Dramatic Reading of Sophocles' Tragedy Philoctetes On March 22
ANNANDALE-ON-HUDSON, N.Y.—The Classical Studies Program at Bard College presents a dramatic reading of Sophocles’ tragedy Philoctetes, translated and directed by Bryan Doerries, followed by a panel discussion on Saturday, March 22, in LUMA Theater of the Fisher Center. The first in a new series of annual events sponsored by James H. Ottaway Jr., the program is free and open to the public. The reading begins at 2:00 p.m.; the panel discussion at 3:30 p.m.
Sophocles’ Philoctetes, deals with themes of isolation and estrangement, received first prize when it was first performed at the Festival of Dionysus in 409 BCE. The story, takes place during the Trojan War; it focuses on the injured Philoctetes, possessor of the bow of Heracles that was foretold as necessary to win the war against Troy, and the deceptive attempts by Odysseus and Neoptolemus to bring him and the bow with them to Troy. “The title character’s sense of abandonment and search for meaning in his suffering still speaks to us today, perhaps with greater force and urgency than ever before,” according to the Philoctetes Center for the Multidisciplinary Study of the Imagination. “Through modern medicine and warfare, we are creating a vast subclass of chronically ill patients, like Philoctetes, whom we isolate on deserted islands to live long and suffer alone.”
Featured in the reading of Philoctetes are Jesse Eisenberg, who has appeared in the films The Squid and The Whale, Roger Dodger, The Hunting Party, and The Education of Charlie Banks, as well as in Orphans, opposite Al Pacino and Shawn Hatosy, on Broadway; Adam Ludwig, an actor and a member of the Philoctetes Center staff, who has performed at regional theaters throughout the country, including Berkeley Rep, Old Globe, Pittsburgh Public, and A.C.T; and John Schmerling, who has appeared in King Lear, Pericles, Anouilh’s Antigone, The Tempest, Hamlet, and The Brothers Karamazov in off- and off-off-Broadway productions, created the role of Maurice in the original production of Tennessee Williams’s Something Cloudy, Something Clear, and appeared in the reading of Oscar Wilde’s Salome with Al Pacino, Marisa Tomei, and David Strathairn; and Michael Stuhlberg, who has appeared in David Mamet’s new adaptation of The Voysey Inheritance at the Atlantic Theater Company, and on Broadway in The Pillowman, The Invention of Love, Cabaret, Taking Sides, Saint Joan, Timon of Athens.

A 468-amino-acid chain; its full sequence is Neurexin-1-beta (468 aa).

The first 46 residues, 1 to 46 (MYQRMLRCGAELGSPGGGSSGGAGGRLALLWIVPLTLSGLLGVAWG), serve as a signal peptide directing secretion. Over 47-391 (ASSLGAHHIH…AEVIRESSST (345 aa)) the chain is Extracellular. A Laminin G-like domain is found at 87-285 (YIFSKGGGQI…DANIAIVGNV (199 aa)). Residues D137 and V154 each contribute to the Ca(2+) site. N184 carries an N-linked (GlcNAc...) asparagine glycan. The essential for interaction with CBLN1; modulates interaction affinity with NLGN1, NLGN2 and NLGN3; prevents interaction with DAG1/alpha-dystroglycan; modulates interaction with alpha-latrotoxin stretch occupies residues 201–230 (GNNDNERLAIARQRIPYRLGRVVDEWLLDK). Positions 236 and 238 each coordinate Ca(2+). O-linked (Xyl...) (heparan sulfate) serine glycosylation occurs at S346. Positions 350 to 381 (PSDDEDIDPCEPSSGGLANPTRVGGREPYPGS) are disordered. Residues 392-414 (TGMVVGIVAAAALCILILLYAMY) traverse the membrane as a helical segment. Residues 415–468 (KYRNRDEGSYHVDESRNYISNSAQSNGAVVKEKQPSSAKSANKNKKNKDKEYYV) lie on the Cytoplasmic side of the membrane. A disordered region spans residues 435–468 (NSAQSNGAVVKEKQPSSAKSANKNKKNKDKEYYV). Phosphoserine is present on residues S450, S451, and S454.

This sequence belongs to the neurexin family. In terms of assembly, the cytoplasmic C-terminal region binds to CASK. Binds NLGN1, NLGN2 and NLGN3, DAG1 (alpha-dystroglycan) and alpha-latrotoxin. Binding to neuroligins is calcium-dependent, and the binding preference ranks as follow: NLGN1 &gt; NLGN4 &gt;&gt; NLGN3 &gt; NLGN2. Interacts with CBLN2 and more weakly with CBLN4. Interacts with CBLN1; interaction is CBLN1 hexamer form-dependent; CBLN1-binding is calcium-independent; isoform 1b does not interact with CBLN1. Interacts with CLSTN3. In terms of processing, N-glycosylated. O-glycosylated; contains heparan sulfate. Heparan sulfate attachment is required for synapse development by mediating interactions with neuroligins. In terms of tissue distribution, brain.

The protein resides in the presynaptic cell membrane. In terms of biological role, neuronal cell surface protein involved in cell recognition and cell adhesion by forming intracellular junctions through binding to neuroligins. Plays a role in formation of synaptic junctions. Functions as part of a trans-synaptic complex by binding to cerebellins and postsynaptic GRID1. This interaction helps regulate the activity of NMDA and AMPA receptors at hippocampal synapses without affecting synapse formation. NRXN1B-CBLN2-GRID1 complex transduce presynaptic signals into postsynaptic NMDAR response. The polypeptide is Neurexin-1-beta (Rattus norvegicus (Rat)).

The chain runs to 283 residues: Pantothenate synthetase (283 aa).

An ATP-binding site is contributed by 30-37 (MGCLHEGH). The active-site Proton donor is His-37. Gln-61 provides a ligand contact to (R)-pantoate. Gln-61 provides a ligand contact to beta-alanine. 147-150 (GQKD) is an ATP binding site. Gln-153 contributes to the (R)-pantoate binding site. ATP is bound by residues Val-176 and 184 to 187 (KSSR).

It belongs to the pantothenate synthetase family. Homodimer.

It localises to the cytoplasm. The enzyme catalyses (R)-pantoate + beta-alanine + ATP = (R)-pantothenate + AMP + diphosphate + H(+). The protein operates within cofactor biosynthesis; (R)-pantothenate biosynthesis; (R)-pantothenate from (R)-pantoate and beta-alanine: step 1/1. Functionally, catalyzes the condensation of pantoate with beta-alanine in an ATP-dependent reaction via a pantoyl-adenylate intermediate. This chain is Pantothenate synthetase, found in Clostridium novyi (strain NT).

During the past two years, Bryan Doerries’s translation of Philoctetes has enjoyed staged readings at Anne Bogart’s SITI Company, Culture Project’s Impact Festival, the Philoctetes Center, and Weill Medical College of Medicine of Cornell University. According to philoctetes.org, audiences have responded to the play because it resonates with their own experiences.
The panel discussion about the play features Norman Austin, professor emeritus of classics, University of Arizona, and author of Meaning and Being in Myth and Archery at the Dark of the Moon: Poetic Problems in Homer’s Odyssey; Daniel Mendelsohn, Charles Ranlett Flint Professor of Humanities at Bard, author of Gender and the City in Euripides’ Political Plays and The Lost: A Search for Six of Six Million; Alice Quinn, executive director of the Poetry Society of America and former poetry editor at the New Yorker; and MacArthur Fellow Jonathan Shay, author of Odysseus in America: Combat Trauma and the Trials of Homecoming and Achilles in Vietnam: Combat Trauma and the Undoing of Character.
For additional information, call 845-758-7900 or visit www.fishercenter.bard.edu; or contact James Romm, James H. Ottaway Jr. Professor of Classics at Bard, at 845-758-7282 or email@example.com.
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